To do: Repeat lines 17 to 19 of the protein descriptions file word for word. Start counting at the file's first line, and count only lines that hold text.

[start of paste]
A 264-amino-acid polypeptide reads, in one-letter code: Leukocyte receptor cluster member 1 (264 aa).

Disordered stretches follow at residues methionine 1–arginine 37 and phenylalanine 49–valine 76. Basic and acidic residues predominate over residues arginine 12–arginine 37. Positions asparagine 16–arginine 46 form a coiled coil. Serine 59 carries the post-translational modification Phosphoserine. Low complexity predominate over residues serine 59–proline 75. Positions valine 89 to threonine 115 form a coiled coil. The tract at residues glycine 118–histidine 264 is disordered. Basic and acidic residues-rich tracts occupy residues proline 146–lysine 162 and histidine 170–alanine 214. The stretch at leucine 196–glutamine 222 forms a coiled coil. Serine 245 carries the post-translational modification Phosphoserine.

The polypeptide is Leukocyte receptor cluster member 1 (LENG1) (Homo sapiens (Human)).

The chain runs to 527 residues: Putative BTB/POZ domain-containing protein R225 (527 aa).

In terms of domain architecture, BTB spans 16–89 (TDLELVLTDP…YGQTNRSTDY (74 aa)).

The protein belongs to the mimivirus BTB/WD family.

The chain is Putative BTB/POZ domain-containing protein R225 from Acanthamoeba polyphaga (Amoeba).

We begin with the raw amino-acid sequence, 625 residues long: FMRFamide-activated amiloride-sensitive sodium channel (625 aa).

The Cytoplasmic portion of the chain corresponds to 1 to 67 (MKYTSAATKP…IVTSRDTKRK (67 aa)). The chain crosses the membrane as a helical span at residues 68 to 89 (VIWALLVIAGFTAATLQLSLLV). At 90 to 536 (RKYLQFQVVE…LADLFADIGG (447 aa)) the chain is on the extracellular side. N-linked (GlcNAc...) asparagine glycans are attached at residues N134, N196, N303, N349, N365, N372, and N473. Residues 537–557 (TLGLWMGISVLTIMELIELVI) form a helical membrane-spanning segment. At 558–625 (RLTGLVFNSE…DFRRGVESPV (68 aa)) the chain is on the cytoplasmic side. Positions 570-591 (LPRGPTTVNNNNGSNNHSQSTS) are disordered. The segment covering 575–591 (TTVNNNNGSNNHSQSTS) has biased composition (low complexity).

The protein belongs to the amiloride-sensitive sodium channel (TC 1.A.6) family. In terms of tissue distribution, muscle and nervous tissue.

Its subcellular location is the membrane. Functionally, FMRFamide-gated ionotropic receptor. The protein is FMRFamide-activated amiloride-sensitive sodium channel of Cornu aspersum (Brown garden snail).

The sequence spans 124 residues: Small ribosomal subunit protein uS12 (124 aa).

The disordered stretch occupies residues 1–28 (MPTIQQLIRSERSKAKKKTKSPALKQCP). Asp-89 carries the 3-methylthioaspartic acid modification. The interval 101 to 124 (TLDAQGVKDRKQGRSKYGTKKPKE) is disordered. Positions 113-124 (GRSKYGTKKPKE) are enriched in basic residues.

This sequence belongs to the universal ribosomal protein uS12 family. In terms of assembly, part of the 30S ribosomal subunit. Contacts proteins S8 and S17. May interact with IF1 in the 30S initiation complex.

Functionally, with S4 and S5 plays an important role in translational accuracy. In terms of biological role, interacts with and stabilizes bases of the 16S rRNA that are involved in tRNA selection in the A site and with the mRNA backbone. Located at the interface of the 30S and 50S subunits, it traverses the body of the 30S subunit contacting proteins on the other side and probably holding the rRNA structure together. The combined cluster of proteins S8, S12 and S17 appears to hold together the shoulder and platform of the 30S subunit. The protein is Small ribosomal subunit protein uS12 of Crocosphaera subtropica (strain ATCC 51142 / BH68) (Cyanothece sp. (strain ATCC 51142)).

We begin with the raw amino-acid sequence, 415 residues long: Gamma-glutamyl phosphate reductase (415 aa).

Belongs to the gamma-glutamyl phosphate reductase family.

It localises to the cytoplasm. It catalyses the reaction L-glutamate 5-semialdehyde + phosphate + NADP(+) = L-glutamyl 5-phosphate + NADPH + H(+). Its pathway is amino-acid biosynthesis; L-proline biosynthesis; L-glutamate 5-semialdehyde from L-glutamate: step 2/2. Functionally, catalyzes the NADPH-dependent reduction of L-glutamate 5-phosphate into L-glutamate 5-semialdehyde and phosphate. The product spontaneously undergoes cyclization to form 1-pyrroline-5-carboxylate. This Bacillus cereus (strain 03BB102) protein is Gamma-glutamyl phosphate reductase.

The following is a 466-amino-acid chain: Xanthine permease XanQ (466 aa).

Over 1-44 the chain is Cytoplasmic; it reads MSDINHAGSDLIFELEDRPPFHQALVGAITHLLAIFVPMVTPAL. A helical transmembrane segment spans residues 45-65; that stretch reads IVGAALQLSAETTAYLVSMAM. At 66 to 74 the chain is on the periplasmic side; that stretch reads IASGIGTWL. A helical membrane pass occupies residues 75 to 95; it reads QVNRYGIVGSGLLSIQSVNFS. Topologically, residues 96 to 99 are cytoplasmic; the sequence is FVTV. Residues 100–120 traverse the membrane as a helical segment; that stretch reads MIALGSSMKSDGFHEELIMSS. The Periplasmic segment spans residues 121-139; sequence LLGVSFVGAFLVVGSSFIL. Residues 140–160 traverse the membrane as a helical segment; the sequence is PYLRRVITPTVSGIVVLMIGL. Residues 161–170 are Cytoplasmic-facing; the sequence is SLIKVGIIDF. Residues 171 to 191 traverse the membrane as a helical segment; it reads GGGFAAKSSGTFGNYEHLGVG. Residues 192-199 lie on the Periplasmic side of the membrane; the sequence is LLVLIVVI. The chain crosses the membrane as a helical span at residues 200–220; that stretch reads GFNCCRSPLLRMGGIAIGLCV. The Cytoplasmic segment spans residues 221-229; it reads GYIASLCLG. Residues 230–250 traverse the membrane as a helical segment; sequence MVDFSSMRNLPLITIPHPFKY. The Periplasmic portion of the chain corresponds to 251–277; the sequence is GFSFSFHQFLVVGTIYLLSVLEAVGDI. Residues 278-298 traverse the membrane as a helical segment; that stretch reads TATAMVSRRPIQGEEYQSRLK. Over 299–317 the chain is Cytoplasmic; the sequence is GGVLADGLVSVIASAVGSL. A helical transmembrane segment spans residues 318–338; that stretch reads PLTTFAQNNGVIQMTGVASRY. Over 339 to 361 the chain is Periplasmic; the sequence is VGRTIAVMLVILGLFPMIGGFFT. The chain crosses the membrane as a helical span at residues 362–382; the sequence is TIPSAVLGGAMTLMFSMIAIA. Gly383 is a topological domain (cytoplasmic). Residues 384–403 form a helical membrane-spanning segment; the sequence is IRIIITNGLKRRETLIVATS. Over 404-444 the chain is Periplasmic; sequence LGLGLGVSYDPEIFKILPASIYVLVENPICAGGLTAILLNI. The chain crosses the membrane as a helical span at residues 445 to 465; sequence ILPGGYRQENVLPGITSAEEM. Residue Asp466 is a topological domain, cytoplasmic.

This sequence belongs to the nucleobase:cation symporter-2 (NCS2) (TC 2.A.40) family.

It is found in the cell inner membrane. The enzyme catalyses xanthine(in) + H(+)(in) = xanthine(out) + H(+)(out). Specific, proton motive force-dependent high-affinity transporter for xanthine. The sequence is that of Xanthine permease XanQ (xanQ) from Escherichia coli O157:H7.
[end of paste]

Belongs to the gamma-glutamyl phosphate reductase family.

It localises to the cytoplasm. It catalyses the reaction L-glutamate 5-semialdehyde + phosphate + NADP(+) = L-glutamyl 5-phosphate + NADPH + H(+). Its pathway is amino-acid biosynthesis; L-proline biosynthesis; L-glutamate 5-semialdehyde from L-glutamate: step 2/2. Functionally, catalyzes the NADPH-dependent reduction of L-glutamate 5-phosphate into L-glutamate 5-semialdehyde and phosphate. The product spontaneously undergoes cyclization to form 1-pyrroline-5-carboxylate. This Bacillus cereus (strain 03BB102) protein is Gamma-glutamyl phosphate reductase.

The following is a 466-amino-acid chain: Xanthine permease XanQ (466 aa).